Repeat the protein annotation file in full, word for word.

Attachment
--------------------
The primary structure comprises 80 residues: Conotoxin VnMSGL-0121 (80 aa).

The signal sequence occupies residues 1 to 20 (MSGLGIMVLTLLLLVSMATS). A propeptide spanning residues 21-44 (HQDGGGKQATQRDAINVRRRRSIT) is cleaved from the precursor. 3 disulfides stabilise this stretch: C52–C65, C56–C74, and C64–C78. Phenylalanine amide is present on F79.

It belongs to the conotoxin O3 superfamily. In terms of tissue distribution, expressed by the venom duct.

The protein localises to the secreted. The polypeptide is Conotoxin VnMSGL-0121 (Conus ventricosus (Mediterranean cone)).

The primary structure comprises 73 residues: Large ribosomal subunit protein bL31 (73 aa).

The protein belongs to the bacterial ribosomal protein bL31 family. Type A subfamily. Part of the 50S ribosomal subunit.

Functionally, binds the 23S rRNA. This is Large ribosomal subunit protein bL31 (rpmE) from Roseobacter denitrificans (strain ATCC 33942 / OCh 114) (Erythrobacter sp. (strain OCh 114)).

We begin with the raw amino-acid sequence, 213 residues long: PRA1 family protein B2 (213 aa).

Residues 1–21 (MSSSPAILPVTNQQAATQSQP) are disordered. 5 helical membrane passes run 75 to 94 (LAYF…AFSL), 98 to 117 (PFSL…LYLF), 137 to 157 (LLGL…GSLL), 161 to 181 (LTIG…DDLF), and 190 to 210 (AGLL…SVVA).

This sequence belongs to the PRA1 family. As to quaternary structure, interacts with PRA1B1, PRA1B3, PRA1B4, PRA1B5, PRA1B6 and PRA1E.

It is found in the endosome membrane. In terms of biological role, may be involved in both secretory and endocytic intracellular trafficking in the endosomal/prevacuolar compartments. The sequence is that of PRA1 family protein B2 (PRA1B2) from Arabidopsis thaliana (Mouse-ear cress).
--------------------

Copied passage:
The primary structure comprises 80 residues: Conotoxin VnMSGL-0121 (80 aa).

The signal sequence occupies residues 1 to 20 (MSGLGIMVLTLLLLVSMATS). A propeptide spanning residues 21-44 (HQDGGGKQATQRDAINVRRRRSIT) is cleaved from the precursor. 3 disulfides stabilise this stretch: C52–C65, C56–C74, and C64–C78. Phenylalanine amide is present on F79.

It belongs to the conotoxin O3 superfamily. In terms of tissue distribution, expressed by the venom duct.

The protein localises to the secreted. The polypeptide is Conotoxin VnMSGL-0121 (Conus ventricosus (Mediterranean cone)).

The primary structure comprises 73 residues: Large ribosomal subunit protein bL31 (73 aa).

The protein belongs to the bacterial ribosomal protein bL31 family. Type A subfamily. Part of the 50S ribosomal subunit.

Functionally, binds the 23S rRNA. This is Large ribosomal subunit protein bL31 (rpmE) from Roseobacter denitrificans (strain ATCC 33942 / OCh 114) (Erythrobacter sp. (strain OCh 114)).

We begin with the raw amino-acid sequence, 213 residues long: PRA1 family protein B2 (213 aa).

Residues 1–21 (MSSSPAILPVTNQQAATQSQP) are disordered. 5 helical membrane passes run 75 to 94 (LAYF…AFSL), 98 to 117 (PFSL…LYLF), 137 to 157 (LLGL…GSLL), 161 to 181 (LTIG…DDLF), and 190 to 210 (AGLL…SVVA).

This sequence belongs to the PRA1 family. As to quaternary structure, interacts with PRA1B1, PRA1B3, PRA1B4, PRA1B5, PRA1B6 and PRA1E.

It is found in the endosome membrane. In terms of biological role, may be involved in both secretory and endocytic intracellular trafficking in the endosomal/prevacuolar compartments. The sequence is that of PRA1 family protein B2 (PRA1B2) from Arabidopsis thaliana (Mouse-ear cress).